How can this be? Our last meeting could not have taken place a year ago… it seems like just yesterday that we sat together and laughed and munched on brownies.
Although my too-short visit to Sharon, Ma., has come at an inconvenient time, a few of my old book club friends have managed to meet me. No one knows more than I the Herculean efforts that this entailed— schedules revised, family events put on hold, important matters juggled to open up a brief span of time. But here we are, comrades of over forty years, relaxed and happy in each other’s company.
Yesterday we laughed
or was it day before last?
Ah, the passing years.
Where would we be without friends? Recently there have been a spate of e-mail generated postings about friendship, but though these are funny and often poignant, they merely scratch the surface of something which a wise friend of mine once described as the ‘purest human connection.’
So… how to define friendship?
It has often been said that a true friend is someone who would not mind being awakened at two in the morning. In a crisis, I am grateful to know that there are several who would gladly step to the plate. There are many kind hearts, too, who offer their shoulder in times of grief, or who would bring food and consolation to those in need. But I think that the definition of friendship needs to add that a true friend is one who will wholeheartedly and joyously share in the triumphs, the accolades, and the happiness of another (or another’s children or grandchildren) without the slightest reservation. Friends who can share your grief are precious, but friends who can share your joys are beyond price.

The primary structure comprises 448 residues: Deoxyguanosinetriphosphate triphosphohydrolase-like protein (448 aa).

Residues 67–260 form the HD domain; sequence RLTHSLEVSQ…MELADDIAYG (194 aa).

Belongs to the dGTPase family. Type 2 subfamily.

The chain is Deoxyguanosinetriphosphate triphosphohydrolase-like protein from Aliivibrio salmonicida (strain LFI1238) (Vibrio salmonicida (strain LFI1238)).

I believe that we choose our friends not only because they are people we enjoy and admire but also because they have qualities to which we aspire. In a way, they are reflections of ourselves or ourselves as we wish we could be. As years pass and we mature, so do our friendships. An easy relationship becomes deeper because of shared life experiences, and we learn to know and appreciate each other’s foibles, follies, and strengths. We view all these with mutual humor and forbearance and tolerate the quirks in each other’s personalities with kindness.
Growing older is no joke, but it has this one benefit—that in the friendships we form we become richer, happier, and better in ourselves until we come close to that wonderful old parable of a man who comes to his friend’s gate and finds it barred. When asked who is there, he answers, “It is I.” The door remains barred. The man thinks awhile and then knocks again. The same question is repeated, but this time he answers, “It is yourself.”
And the door opens.